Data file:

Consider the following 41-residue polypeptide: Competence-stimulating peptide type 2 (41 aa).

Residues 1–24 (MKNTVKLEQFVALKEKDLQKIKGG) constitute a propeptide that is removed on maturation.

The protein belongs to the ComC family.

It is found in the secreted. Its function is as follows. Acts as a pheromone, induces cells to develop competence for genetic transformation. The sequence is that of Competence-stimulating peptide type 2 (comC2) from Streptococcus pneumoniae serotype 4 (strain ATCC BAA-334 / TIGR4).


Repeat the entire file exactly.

Consider the following 41-residue polypeptide: Competence-stimulating peptide type 2 (41 aa).

Residues 1–24 (MKNTVKLEQFVALKEKDLQKIKGG) constitute a propeptide that is removed on maturation.

The protein belongs to the ComC family.

It is found in the secreted. Its function is as follows. Acts as a pheromone, induces cells to develop competence for genetic transformation. The sequence is that of Competence-stimulating peptide type 2 (comC2) from Streptococcus pneumoniae serotype 4 (strain ATCC BAA-334 / TIGR4).